Sprint Class Action Defense Cases–Meyer v. Sprint: California Supreme Court Affirms Dismissal Of UCL Class Action Holding Plaintiffs Had Not Suffered Any Damage As A Result Of The Acts Underlying The Class Action Complaint

Feb 2, 2009 | By: Michael J. Hassen

Class Action Challenging Sprint’s Mandatory Arbitration/Class Action Waiver Clause Properly Dismissed because no Dispute Existed between Plaintiffs and Sprint so no Present Controversy, thus Plaintiffs Lacked Standing to Prosecute Class Action’s Claims, and because Claim for Declaratory Relief Within Trial Court’s Discretion to Dismiss California Supreme Court Holds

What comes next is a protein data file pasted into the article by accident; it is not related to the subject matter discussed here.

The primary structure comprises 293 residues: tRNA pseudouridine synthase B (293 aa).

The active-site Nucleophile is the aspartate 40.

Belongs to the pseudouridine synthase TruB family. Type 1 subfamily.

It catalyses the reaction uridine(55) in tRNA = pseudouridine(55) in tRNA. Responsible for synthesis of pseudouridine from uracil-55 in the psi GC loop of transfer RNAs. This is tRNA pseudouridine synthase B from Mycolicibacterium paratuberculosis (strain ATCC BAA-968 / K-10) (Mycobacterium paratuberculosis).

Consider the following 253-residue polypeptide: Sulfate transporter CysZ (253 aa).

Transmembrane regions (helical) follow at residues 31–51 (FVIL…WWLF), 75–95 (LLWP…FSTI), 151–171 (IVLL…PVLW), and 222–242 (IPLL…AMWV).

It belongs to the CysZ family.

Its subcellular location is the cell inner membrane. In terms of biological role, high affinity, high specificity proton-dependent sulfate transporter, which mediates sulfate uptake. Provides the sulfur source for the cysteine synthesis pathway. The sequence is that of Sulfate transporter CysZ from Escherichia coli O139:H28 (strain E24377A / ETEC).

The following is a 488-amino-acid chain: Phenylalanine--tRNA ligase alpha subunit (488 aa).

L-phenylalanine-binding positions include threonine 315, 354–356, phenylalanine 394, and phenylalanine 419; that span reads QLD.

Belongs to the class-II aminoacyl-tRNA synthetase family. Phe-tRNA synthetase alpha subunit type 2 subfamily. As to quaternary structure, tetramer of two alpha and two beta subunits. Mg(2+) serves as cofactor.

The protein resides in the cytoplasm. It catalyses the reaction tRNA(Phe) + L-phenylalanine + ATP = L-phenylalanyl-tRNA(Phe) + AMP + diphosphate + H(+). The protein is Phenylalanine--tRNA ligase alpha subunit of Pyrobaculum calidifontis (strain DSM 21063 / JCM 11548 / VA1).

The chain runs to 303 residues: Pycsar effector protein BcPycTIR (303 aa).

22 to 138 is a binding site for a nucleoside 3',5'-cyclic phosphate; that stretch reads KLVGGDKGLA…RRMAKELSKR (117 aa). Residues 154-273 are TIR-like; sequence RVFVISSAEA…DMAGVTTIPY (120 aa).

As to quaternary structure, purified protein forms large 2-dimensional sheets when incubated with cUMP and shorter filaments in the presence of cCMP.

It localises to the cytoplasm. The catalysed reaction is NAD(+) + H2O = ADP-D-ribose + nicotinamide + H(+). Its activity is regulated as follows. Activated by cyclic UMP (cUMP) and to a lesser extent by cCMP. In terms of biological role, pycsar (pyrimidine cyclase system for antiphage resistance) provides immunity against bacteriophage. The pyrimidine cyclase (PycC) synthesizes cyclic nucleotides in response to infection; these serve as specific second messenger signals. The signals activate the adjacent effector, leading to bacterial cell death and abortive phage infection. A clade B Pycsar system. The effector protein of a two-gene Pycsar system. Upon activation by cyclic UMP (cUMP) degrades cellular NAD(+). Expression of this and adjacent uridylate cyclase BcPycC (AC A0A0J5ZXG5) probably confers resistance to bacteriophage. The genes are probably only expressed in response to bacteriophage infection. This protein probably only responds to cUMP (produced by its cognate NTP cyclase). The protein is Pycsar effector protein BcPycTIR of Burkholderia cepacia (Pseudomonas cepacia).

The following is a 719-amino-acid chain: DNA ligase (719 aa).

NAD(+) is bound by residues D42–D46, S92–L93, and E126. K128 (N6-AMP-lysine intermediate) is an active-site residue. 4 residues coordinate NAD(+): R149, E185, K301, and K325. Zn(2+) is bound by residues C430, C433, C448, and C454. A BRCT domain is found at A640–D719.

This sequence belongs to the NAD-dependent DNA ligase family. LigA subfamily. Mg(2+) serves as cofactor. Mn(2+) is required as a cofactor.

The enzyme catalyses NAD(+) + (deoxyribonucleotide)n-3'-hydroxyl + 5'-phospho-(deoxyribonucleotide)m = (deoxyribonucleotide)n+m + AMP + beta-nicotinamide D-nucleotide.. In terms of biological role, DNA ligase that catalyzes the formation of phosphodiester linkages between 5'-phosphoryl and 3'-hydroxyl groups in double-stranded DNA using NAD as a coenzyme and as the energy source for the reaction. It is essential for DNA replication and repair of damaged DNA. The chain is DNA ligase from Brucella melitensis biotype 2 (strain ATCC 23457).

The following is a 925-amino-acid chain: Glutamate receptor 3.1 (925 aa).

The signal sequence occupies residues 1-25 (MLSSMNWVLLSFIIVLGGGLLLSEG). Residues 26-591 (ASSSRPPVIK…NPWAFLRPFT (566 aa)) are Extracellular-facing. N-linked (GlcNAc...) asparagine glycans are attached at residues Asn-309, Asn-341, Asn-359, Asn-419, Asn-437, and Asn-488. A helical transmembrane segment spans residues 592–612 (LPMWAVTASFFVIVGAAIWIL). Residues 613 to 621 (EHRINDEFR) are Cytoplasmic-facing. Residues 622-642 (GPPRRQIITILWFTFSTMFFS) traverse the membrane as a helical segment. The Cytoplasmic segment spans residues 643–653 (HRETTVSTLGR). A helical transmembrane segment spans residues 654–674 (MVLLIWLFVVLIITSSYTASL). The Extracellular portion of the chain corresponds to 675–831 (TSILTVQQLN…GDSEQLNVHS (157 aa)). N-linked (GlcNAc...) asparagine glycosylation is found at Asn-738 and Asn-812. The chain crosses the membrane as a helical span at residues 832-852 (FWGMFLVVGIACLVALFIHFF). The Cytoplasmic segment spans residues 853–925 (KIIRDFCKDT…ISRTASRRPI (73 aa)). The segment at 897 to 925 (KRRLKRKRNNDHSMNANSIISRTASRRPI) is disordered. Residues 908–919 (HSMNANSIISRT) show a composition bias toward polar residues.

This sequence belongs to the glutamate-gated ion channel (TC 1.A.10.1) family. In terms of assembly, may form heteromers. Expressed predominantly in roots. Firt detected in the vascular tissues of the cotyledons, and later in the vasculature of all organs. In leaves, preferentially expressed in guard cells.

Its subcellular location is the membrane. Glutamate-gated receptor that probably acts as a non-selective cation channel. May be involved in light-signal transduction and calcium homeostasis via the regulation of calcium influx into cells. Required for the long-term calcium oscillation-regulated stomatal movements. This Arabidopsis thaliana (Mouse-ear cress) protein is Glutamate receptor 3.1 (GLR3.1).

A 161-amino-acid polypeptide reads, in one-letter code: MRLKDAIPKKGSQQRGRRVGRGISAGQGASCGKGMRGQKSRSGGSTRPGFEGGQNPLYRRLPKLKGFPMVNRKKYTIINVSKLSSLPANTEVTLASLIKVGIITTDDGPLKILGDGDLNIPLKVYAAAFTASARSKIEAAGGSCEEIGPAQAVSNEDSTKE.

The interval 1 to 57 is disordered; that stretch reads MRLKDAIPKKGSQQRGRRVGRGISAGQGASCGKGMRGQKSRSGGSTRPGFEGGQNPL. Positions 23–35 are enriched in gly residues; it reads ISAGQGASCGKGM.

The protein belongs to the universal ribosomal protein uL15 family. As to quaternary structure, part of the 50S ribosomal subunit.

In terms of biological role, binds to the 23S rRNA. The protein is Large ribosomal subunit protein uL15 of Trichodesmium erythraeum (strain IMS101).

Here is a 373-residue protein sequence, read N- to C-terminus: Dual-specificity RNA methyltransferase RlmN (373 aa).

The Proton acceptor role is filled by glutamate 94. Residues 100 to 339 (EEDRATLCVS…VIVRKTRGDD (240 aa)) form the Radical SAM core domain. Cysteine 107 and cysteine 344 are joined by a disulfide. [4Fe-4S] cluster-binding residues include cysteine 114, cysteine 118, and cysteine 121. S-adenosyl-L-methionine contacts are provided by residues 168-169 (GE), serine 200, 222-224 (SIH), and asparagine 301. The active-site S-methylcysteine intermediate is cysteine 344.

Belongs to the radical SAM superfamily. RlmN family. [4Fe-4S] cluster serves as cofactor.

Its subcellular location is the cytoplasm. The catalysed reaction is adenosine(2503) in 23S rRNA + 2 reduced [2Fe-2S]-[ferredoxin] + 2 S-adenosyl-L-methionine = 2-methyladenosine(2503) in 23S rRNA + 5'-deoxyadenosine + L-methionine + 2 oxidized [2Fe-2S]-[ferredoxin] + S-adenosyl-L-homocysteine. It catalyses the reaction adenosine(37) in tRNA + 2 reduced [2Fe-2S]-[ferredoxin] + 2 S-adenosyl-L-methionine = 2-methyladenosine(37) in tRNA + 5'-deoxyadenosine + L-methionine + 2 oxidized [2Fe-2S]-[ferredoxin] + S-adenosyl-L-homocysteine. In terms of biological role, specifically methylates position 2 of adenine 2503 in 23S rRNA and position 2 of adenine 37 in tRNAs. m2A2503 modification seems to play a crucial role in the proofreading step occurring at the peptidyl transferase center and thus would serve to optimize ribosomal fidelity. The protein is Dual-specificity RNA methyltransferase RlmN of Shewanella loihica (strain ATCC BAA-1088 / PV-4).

Plaintiff filed a class action against Sprint Spectrum L.P. alleging violations of California’s Unfair Competition Law (UCL); the class action complaint was amended following the passage of Proposition 64 because the original plaintiff was not a Sprint customer, and the class action complaint went through three more amendments – two following trial court orders sustaining demurrers to the class action with leave to amend – eventually resulting in a fourth amended class action complaint that alleged three causes of action: “violation of the UCL; violation of the CLRA [California’s Consumer Legal Remedies Act]; and for declaratory relief.” Meyer v. Sprint Spectrum L.P., ___ Cal.App.4th ___ (Cal. January 29, 2009) [Slip Opn., at 2]. According to the allegations underlying the class action, portions of Sprint’s customer service agreement were unconscionable and thus unenforceable because they “(1) required that the parties to submit disputes under the customer service agreement to binding arbitration…; (2) waived the right to resolve disputes through a jury trial; (3) waived class action in arbitration; (4) failed to provide for discovery before arbitration; (5) split the cost of arbitration; (6) disclaimed warranties and limited liability; (7) permitted Sprint to unilaterally change the terms of the customer service agreement; (8) imposed a 60-day limitation period for initiating billing disputes; and (9) imposed a $150 early-termination fee.” Id. Defense attorneys again demurred to the class action complaint, arguing that the named plaintiffs lacked standing to prosecute the action, id., at 3. The trial court sustained the demurrer and dismissed the class action, this time without leave to amend; in part, the trial court concluded that “[p]laintiffs have not shown they were personally damaged or that the allegedly unconscionable or illegal provisions have been enforced against them.” Id. Plaintiffs appealed and the California Court of Appeal affirmed: the appellate court held that “(1) plaintiffs could not demonstrate an ‘injury in fact,’ which is a prerequisite to asserting a claim under the UCL; (2) without any showing of damage, plaintiffs had no standing to sue under the CLRA; and (3) plaintiffs had alleged no actual controversy between them and Sprint, and that therefore declaratory relief was not available.” Id. The California Supreme Court granted plaintiffs’ petition for review, and affirmed dismissal of the class action complaint.